If you spend any amount of time in the car and need safe access to your Windows Phone, a car cradle is a must. You could sit your Windows Phone on the dash or in the passenger seat (if vacant) but one quick turn and it could go sailing across your car. You could sit it in a car holder but the view isn't that great. Keep it in your pocket and you've got to battle the seat belt to get it out. Car cradles or mounts are convenient, safe and keeps your phone handy.
iOttie offers a nice selection of car cradles for our Windows Phones. Two of which we carry over in the Windows Phone Central Accessory Store; the multi-adjustable Easy One-Touch and the compact Easy Flex 2. Both are quality cradles and features iOttie's automatic closure system. Ease past the break to read more about both these Windows Phone car cradles.
Let's get the common characteristics of these two car cradles out of the way to avoid repetition.
Both are solidly constructed and hold the phone in place securely. In using both these cradles on the road, neither displayed significant bounce and held the phone steady.
iOttie uses a sticky suction cup that would probably hold things in place without setting the suction lever. The company boasts these suction cups can hold up a bowling ball and I wouldn't dispute this claim at all. The suction cup strongly took hold to smooth surfaces and held firmly on textured surfaces.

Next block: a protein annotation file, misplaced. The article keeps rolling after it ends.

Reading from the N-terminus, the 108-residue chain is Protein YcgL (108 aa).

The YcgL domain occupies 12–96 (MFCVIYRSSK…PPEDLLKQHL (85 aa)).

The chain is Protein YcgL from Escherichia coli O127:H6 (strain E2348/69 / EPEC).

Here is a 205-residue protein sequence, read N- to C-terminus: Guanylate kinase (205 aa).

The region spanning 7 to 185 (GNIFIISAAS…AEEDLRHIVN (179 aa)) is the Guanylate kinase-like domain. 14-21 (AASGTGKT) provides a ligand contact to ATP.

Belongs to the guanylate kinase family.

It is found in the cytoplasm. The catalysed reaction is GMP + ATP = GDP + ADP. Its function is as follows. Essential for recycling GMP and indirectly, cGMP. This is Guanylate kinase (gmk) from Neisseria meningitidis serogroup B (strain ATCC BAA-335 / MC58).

Lastly, both cradles can be rotated, contorted or otherwise positioned for mounting on a car dash or windshield and supports both vertical and horizontal positioning of your Windows Phone.
iOttie Easy One-Touch Car Cradle
The Easy One-Touch is a multi-adjustable model with a pivoting arm to adjust the height of the phone and a ball socket joint that allows you to rotate the phone and pivot it slightly to the left or right.
The Easy One-Touch is a two piece car cradle consisting of the base and the cradle. The base has the suction cup and lever to hold things in place and the pivoting arm that is set with a tension screw. Just behind the mounting plate is a ball joint that allows the cradle to rotate and pivot. A tension screw is present to lock the ball joint in place.
The cradle itself snaps onto the mount plate and has two side arms that extend when the two side buttons are pressed. The arms do have a small foam cushion that protects the Windows Phone from scratches, adds a little grip to the arms and helps prevent the phone from slipping. At the base of the cradle there are two hooks that support the phone and can be adjusted to accommodate longer phones.